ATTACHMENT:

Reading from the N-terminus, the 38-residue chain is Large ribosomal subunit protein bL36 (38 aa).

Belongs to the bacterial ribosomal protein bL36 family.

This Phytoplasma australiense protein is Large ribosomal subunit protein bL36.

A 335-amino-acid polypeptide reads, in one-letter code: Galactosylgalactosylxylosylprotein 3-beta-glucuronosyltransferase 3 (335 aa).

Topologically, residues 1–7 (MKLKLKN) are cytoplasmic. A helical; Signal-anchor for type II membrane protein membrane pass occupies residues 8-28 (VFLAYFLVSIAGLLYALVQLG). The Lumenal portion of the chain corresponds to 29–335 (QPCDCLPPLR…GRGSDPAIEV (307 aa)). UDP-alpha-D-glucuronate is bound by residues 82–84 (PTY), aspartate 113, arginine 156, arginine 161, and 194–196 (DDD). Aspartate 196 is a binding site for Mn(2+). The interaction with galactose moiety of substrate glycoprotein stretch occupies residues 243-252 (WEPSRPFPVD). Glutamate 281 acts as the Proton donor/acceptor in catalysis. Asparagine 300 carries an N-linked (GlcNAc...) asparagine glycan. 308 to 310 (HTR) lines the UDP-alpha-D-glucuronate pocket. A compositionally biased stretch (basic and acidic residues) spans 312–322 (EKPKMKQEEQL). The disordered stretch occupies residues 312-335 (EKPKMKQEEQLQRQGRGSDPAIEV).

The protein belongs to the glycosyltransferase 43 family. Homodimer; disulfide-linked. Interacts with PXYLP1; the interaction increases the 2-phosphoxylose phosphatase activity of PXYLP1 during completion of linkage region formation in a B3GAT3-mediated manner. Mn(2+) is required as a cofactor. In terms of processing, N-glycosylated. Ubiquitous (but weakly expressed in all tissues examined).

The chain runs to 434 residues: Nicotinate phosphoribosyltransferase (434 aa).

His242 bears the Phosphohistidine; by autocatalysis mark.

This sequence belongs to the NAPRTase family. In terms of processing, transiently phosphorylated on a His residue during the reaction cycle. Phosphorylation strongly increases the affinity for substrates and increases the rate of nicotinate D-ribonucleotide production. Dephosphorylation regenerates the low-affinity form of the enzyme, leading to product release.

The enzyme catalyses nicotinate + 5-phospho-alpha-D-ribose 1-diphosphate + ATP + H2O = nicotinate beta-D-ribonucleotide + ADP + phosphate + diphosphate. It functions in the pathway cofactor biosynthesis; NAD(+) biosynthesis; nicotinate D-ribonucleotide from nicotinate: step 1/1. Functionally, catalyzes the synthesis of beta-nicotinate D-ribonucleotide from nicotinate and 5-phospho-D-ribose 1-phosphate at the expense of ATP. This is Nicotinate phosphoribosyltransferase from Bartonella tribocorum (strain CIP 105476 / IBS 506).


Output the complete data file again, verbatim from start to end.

Reading from the N-terminus, the 38-residue chain is Large ribosomal subunit protein bL36 (38 aa).

Belongs to the bacterial ribosomal protein bL36 family.

This Phytoplasma australiense protein is Large ribosomal subunit protein bL36.

A 335-amino-acid polypeptide reads, in one-letter code: Galactosylgalactosylxylosylprotein 3-beta-glucuronosyltransferase 3 (335 aa).

Topologically, residues 1–7 (MKLKLKN) are cytoplasmic. A helical; Signal-anchor for type II membrane protein membrane pass occupies residues 8-28 (VFLAYFLVSIAGLLYALVQLG). The Lumenal portion of the chain corresponds to 29–335 (QPCDCLPPLR…GRGSDPAIEV (307 aa)). UDP-alpha-D-glucuronate is bound by residues 82–84 (PTY), aspartate 113, arginine 156, arginine 161, and 194–196 (DDD). Aspartate 196 is a binding site for Mn(2+). The interaction with galactose moiety of substrate glycoprotein stretch occupies residues 243-252 (WEPSRPFPVD). Glutamate 281 acts as the Proton donor/acceptor in catalysis. Asparagine 300 carries an N-linked (GlcNAc...) asparagine glycan. 308 to 310 (HTR) lines the UDP-alpha-D-glucuronate pocket. A compositionally biased stretch (basic and acidic residues) spans 312–322 (EKPKMKQEEQL). The disordered stretch occupies residues 312-335 (EKPKMKQEEQLQRQGRGSDPAIEV).

The protein belongs to the glycosyltransferase 43 family. Homodimer; disulfide-linked. Interacts with PXYLP1; the interaction increases the 2-phosphoxylose phosphatase activity of PXYLP1 during completion of linkage region formation in a B3GAT3-mediated manner. Mn(2+) is required as a cofactor. In terms of processing, N-glycosylated. Ubiquitous (but weakly expressed in all tissues examined).

The chain runs to 434 residues: Nicotinate phosphoribosyltransferase (434 aa).

His242 bears the Phosphohistidine; by autocatalysis mark.

This sequence belongs to the NAPRTase family. In terms of processing, transiently phosphorylated on a His residue during the reaction cycle. Phosphorylation strongly increases the affinity for substrates and increases the rate of nicotinate D-ribonucleotide production. Dephosphorylation regenerates the low-affinity form of the enzyme, leading to product release.

The enzyme catalyses nicotinate + 5-phospho-alpha-D-ribose 1-diphosphate + ATP + H2O = nicotinate beta-D-ribonucleotide + ADP + phosphate + diphosphate. It functions in the pathway cofactor biosynthesis; NAD(+) biosynthesis; nicotinate D-ribonucleotide from nicotinate: step 1/1. Functionally, catalyzes the synthesis of beta-nicotinate D-ribonucleotide from nicotinate and 5-phospho-D-ribose 1-phosphate at the expense of ATP. This is Nicotinate phosphoribosyltransferase from Bartonella tribocorum (strain CIP 105476 / IBS 506).